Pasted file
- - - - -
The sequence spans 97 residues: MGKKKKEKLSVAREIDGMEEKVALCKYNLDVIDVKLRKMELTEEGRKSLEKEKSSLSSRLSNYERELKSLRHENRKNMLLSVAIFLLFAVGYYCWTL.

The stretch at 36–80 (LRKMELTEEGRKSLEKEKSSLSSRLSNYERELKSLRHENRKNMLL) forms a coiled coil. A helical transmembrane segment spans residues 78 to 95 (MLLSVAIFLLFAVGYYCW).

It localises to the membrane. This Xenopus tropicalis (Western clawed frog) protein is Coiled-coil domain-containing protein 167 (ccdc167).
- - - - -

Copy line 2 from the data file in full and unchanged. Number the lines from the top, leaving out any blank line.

The stretch at 36–80 (LRKMELTEEGRKSLEKEKSSLSSRLSNYERELKSLRHENRKNMLL) forms a coiled coil. A helical transmembrane segment spans residues 78 to 95 (MLLSVAIFLLFAVGYYCW).